Though the club continues to struggle, new manager Wilmer Cabrera is pleased with his club's progress and work ethic.
FRISCO, Texas — The 2014 MLS season will be the final one for Chivas USA.
The club will continue to exist, but in the same way a restaurant does when it finally caves to years of neglect. “Under new management,” the signs might read, with a shiny new paint job and more smiling faces designed to mentally paste over the legacy of failure and difficult lessons learned.
But the transformation away from owner Jorge Vergara and the Chivas de Guadalajara front office (and brand) has already started, even if the colors and name remain throughout 2014. Coach Wilmer Cabrera is the man who has been tasked with taking a sledgehammer to its crummy reputation and building a team that can find success.
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After a 1-1 draw here Saturday, he has navigated the team to a 2-5-4 record. While 10 points isn’t a monumental haul, Cabrera is happy enough with what his team has been able to achieve, even if Chivas USA was sitting on a higher point total at this stage last season. What will be more important for the Rojiblancos is to avoid the long losing streaks they fell victim to in 2013 or the 14-game winless streak they closed with in 2012. The former Colombia international has had to keep the team in good spirits while juggling injures and other absences, so Cabrera is finding inspiration even in seemingly average results.
“Everyone has a very good mentality. Everyone knows if we would like to change this franchise, we have to go harder and we have to do it thinking that we have to work double than anyone else,” Cabrera said after the draw. “Why? Because we are in a difficult situation. So that’s the mentality we have every time.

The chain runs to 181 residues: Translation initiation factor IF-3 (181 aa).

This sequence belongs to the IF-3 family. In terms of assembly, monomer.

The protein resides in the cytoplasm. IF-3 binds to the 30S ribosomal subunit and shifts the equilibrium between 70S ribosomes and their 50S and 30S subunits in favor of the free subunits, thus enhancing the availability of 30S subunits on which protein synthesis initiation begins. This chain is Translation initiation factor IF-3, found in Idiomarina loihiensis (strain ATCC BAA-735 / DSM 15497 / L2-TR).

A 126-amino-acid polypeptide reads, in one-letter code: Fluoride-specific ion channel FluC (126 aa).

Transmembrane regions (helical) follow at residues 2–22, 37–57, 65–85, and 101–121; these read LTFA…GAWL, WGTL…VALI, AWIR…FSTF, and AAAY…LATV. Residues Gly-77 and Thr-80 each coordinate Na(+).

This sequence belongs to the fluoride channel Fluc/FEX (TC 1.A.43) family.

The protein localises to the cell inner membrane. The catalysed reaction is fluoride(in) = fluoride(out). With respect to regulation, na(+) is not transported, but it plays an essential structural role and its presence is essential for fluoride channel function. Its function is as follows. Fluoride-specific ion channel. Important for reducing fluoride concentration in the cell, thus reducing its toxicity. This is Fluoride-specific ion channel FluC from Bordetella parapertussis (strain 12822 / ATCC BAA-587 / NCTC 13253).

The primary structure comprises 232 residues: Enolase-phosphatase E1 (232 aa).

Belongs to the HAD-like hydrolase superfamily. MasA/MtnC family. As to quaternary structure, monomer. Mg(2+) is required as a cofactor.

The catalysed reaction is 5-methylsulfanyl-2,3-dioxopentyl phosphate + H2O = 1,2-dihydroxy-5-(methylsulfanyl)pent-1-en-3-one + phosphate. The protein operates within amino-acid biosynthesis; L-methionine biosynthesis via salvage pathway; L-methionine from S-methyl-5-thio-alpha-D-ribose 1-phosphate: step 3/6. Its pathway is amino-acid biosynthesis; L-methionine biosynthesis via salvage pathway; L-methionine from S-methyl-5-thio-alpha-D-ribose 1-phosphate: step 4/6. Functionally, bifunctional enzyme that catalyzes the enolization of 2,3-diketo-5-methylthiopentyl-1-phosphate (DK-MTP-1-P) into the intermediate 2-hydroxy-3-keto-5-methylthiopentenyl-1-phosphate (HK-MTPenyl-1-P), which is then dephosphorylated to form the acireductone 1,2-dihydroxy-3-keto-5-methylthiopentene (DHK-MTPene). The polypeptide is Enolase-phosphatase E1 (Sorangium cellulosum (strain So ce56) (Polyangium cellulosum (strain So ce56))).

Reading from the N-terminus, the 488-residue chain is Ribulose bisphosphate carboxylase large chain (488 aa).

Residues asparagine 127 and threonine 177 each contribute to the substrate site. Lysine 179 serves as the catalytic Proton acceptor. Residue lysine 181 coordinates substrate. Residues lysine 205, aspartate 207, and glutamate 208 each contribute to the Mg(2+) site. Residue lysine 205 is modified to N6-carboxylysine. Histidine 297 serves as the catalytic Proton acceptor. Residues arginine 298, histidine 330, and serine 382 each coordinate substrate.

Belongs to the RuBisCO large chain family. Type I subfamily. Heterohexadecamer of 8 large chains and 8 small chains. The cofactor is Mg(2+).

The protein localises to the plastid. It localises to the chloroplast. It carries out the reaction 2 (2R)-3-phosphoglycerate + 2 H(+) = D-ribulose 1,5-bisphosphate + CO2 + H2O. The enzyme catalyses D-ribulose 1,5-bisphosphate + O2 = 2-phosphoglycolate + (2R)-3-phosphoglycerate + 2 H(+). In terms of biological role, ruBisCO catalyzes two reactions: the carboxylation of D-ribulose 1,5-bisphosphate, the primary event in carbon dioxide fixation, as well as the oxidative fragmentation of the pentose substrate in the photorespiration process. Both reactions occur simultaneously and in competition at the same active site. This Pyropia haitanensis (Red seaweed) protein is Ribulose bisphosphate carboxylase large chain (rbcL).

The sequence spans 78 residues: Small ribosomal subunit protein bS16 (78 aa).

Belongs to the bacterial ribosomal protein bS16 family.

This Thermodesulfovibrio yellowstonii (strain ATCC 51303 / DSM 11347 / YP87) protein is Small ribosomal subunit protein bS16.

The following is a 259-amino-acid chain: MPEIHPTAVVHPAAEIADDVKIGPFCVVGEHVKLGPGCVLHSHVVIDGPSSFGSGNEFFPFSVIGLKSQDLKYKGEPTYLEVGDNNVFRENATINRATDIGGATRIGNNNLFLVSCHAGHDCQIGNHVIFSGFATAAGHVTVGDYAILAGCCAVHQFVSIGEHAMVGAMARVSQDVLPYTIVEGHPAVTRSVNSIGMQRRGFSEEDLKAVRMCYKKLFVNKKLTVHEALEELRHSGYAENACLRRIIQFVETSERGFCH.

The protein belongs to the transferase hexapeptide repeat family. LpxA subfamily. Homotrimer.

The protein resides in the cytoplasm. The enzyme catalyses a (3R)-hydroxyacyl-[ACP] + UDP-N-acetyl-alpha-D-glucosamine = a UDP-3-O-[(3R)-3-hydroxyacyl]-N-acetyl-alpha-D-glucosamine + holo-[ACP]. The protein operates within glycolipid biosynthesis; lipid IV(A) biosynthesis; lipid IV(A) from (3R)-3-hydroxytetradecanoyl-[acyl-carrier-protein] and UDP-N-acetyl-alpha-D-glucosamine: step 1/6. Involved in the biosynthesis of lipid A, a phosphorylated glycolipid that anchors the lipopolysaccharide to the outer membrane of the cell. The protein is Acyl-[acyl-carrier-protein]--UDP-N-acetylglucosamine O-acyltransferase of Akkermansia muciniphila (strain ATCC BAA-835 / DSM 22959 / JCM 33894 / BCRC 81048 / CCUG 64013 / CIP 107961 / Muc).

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“When we lose we don’t give up and when we have won, we know that it isn’t going to be easy the next game. So, we go game by game, and we try to work on what we work throughout the week and the results you can see on the field. It’s an organized team. It’s a pretty good team, and little by little we’re getting there.”
Saturday’s match saw more reasons to hope for the future. Marco Delgado scored his first professional goal, saying after the game that goalkeeper Dan Kennedy had presciently predicted prior to the match that he’d get off the mark. Delgado, Chivas loanee Erick “Cubo” Torres and Carlos Alvarez are part of a group of young players who could engineer a turnaround. Promising rookie Thomas McNamara is out for the season after an ACL tear and young defender Andrew Jean-Baptiste is missing time after sports hernia surgery, but both could also be components in the future.
Those young players mix with experienced veterans like Kennedy and offseason acquisition Mauro Rosales, and the Los Angeles outfit hopes the mix of raw talent and experience will prove mutually beneficial.
Kennedy, who has been between the posts for Chivas USA since 2008 and seen most of the lows firsthand, thinks this year is the kind of shift needed to move from the basement of the league to becoming a respectable club.
“I think we’re just building a foundation that can be competitive in this league. The last seven, eight days, you’ve seen that in the results that we’ve gotten,” Kennedy said.
Part of that, the goalkeeper believes, is the addition of a backroom staff that is familiar with the way the game functions in the United States rather than being ported in from Mexico.
“Wilmer and the coaching staff have experience inside of not only U.S. soccer but Major League Soccer,” Kennedy said. “It’s important particularly in our league to be able to go back and draw from those experiences. It’s been a smoother ride, and ideally what you see is us improving throughout the year because of it.”
Those small enhancements building over time is what the club will need to build customers’ trust, get results on the field and leave the substandard Chivas USA legacy behind.